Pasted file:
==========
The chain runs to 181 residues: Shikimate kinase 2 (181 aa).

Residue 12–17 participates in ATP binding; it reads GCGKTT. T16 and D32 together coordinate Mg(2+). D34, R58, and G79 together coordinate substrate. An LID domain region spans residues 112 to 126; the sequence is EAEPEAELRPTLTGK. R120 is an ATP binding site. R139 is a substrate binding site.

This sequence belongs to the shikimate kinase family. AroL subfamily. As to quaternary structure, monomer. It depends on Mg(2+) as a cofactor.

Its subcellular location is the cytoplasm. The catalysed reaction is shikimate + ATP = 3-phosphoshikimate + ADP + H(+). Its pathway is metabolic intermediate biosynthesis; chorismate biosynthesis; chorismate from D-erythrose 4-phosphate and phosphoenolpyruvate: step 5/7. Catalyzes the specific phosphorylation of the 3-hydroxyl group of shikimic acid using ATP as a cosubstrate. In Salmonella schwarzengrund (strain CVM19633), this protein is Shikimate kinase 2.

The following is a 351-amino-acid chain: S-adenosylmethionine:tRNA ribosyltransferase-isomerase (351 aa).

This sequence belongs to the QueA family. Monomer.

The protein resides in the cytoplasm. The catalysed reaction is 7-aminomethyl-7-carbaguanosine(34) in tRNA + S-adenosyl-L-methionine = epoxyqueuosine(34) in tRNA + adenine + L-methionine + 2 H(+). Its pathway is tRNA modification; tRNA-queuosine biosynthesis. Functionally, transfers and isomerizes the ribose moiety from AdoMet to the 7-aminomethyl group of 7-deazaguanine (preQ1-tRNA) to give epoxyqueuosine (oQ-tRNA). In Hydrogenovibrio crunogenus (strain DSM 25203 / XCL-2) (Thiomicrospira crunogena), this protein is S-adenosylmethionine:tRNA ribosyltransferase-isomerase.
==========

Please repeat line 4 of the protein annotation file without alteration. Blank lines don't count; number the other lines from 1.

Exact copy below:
Its subcellular location is the cytoplasm. The catalysed reaction is shikimate + ATP = 3-phosphoshikimate + ADP + H(+). Its pathway is metabolic intermediate biosynthesis; chorismate biosynthesis; chorismate from D-erythrose 4-phosphate and phosphoenolpyruvate: step 5/7. Catalyzes the specific phosphorylation of the 3-hydroxyl group of shikimic acid using ATP as a cosubstrate. In Salmonella schwarzengrund (strain CVM19633), this protein is Shikimate kinase 2.